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Ontario: Manitowaning to Tobermory

16 September 2014 – Day 90

We cycled the last 30kms to the Chi-Cheemaun ferry. It was a bit of a rush – the terrain was not flat – but we arrived with plenty of time to spare. We bought two passenger tickets and paid an extra $6.50 for our bike, and boarded first. Our tiny bike was dwarfed by all the huge vehicles.

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The views from the ferry were beautiful – towering cliffs, a dramatic lighthouse, lonely sandy beaches and miles and miles of clear, cold water.

Tobermory (population 1400) was the cutest city. It was just like a ‘Wish you were here’ holiday postcard. Little ice cream shops with women in pink aprons, couples sitting on the wooden decks of the wharf munching on fish and chips, inns full of old sailors looking out over the water swapping stories and scuba dive excursions departing every few hours.

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We were starting to really feel sad that our time in Canada was almost over, and Muntasir’s shin was hurting also. We decided to call it a day, buy some fish and chips and join the people sitting on the wharf sun baking their toes. There was only one drawback that was on our minds – this tiny piece of paradise would be an expensive treat. We were happily wrong though – we wandered into a leafy little hideaway dotted with bungalows called Peacock Villa and ended up paying just $50 for a room.

Garmin 200 reading: Distance: 47.9km/Ascent 240m/Descent 232m

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17 September 2014 – Day 91 (rest day)

We woke up in our leafy little corner and decided to have a rest day. Even after icing, massaging and raising Muntasir’s leg, it was not improving. He could not ride on it. The owners of the villa were really understanding and gave us our room again for $40. They did also continually give us options for adventuring around the town though, which we of course were not able to do because of Muntasir’s injury. You can’t blame people for being passionate about their home J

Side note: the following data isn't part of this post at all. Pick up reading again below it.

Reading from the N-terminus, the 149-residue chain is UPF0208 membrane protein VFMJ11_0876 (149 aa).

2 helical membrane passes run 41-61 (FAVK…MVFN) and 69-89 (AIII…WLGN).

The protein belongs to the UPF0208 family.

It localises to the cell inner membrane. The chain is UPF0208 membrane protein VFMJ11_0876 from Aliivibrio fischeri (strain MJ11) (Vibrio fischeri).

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Tobermory was a really bike friendly town. There were ‘Share the road’ signs everywhere. They give you such a good feeling when you are riding, like you have actually rights. They teach tolerance, and are much more of a sustainable and sensible solution than building specific, expensive bike lanes.

Something that has really intrigued me about Canada is the way that it so proudly states that it was built by immigrants. Every town seems to have a different cultural influence, and they all seem to be celebrated. Its not in a loud, showy way, just in a matter-of-fact way.

We had a quiet day. In the morning we went to the bakery, which was selling everything for half price, and enjoyed some delicious 58c cakes. In the afternoon I went for a cycle on the villa manager’s bicycle to get lunch just out of town, then walked the boardwalk and did some yoga while Muntasir rested.

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